Fresh insight into school life with 'wonderful' Jane Haining
Published on 7 June, 2017
She is the only Scot to be officially honoured for giving her life to help protect Jewish schoolgirls during the Holocaust.
Jane Haining was born 120 years ago to the day yesterday and to mark the anniversary one of her former pupils has decided to share her memories of the loving but strict matron for the first time.
Magda Birraux’s moving testimony provides a deeper insight into the character of the woman who died in the infamous Auschwitz Birkenau extermination camp - prisoner 79467 - in July, 1944.
The 96-year-old attended the Scottish Mission boarding school in Budapest, Hungary between 1933-39.
And like so many former pupils, she regarded Miss Haining, who died aged 47, as her “second mother”.
Mrs Birraux said: “She was wonderful and looked after all of us very well, morning and night.
“She was even tempered, tall, strict but fair and always set a good example.
“Miss Haining had a very good sense of justice and always treated the pupils (Jews and Christians) equally.”
Mrs Birraux, the daughter of small business owners, enrolled as a boarder when she was 12.
She said the matron was a highly competent financial manager who arranged weekend excursions for “her” girls for “no extra charge”.
Mrs Birraux, a Hungarian Christian, said: “No girl was ever dismissed on account of her parents being unable to afford fees.
“Miss Haining kept uniforms which girls had outgrown and gave them to less well-off parents.”
Mrs Birraux, who now lives in Lausanne, Switzerland and attends the Scots Kirk, said the boarding house was run independently from the school, which had 12 teachers.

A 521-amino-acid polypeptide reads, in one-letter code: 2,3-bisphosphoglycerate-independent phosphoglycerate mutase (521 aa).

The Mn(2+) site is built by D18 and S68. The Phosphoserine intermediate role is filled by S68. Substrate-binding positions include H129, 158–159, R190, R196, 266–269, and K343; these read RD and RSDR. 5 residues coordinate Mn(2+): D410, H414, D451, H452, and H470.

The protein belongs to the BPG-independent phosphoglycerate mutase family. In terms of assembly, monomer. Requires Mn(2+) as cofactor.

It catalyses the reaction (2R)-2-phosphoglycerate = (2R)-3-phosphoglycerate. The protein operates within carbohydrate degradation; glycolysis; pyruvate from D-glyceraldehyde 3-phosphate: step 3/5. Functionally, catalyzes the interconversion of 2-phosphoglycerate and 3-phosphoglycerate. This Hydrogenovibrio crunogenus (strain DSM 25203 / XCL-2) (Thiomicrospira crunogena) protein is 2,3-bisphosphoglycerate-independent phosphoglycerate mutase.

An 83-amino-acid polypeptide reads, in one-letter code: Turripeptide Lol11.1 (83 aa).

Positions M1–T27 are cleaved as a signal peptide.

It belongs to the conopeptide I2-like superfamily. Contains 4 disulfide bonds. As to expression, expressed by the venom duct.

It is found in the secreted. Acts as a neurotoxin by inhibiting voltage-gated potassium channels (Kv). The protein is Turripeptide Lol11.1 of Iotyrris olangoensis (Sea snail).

“The pupils were taught secretarial skills, English, German and Hungarian,” she recalled.
“In the winter we went skating, had gymnastics lessons, visited museums and went to the cinema to watch films starring Deanna Durbin, Shirley Temple and Judy Garland.
“Miss Haining took us for long walks in the woods and to tearooms for tea and cookies.
“She paid for everything.”
Mrs Birraux said Jewish children in Budapest were discriminated against from 1933 but the matron, who started working at the school in 1932, made sure that the girls in her charge “were not affected”.
“She loved these girls very much and was like a second mother to them,” she added.
“Many of them were separated from their parents and so Miss Haining wanted to give them all the love that she could.”
Mrs Birraux recalled that boarders rose at 6.30am and had to bathe in cold water to save the school money.
“Lessons began at 8am and the first one was Biblical Knowledge,” she said.
“Miss Haining always said grace before each meal.
“And when we had lunch at 12.30pm, she would examine our hands and nails before we ate to ensure they were clean.”
The Church of Scotland advised missionaries to return home from Europe during the dark days of the Second World War.
But Miss Haining repeatedly refused and wrote “if these children need me in days of sunshine, how much more do they need me in days of darkness”.
Mrs Birraux said she remembers the day she heard a minister at the school arguing with Miss Haining over her determination to say in Budapest.